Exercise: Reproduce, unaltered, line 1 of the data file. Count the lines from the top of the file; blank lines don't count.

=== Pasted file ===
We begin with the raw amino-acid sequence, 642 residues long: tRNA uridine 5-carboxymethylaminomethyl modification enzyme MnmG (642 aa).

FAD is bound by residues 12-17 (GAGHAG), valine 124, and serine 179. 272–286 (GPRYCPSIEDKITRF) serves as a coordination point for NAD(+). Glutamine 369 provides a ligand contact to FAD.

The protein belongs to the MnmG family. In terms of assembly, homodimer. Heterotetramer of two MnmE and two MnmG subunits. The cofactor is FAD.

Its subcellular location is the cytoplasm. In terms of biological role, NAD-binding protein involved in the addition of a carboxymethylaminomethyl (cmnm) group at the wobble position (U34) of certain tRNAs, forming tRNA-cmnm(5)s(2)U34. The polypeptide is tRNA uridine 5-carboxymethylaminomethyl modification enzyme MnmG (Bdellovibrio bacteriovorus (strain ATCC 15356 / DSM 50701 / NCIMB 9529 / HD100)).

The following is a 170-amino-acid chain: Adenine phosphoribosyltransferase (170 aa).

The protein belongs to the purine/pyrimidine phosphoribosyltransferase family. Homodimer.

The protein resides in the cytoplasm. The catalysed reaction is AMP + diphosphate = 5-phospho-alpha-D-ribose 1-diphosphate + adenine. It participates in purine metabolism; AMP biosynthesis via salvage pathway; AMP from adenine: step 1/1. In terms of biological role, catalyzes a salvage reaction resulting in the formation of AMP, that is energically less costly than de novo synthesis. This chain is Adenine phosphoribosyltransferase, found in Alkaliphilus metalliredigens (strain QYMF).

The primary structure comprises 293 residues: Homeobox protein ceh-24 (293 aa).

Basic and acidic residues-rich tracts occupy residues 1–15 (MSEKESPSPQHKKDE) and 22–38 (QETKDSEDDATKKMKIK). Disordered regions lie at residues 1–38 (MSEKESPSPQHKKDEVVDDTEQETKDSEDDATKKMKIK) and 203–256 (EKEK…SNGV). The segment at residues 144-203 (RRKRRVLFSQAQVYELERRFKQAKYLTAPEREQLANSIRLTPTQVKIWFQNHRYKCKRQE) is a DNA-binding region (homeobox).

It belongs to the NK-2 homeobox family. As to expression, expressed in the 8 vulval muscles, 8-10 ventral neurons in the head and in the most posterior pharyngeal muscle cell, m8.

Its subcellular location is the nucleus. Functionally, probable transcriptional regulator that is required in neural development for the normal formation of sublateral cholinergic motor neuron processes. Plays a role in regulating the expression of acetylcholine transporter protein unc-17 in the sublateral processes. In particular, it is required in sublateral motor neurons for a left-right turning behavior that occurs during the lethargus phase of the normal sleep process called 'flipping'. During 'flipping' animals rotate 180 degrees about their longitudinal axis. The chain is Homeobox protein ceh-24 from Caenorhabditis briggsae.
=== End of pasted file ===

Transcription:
We begin with the raw amino-acid sequence, 642 residues long: tRNA uridine 5-carboxymethylaminomethyl modification enzyme MnmG (642 aa).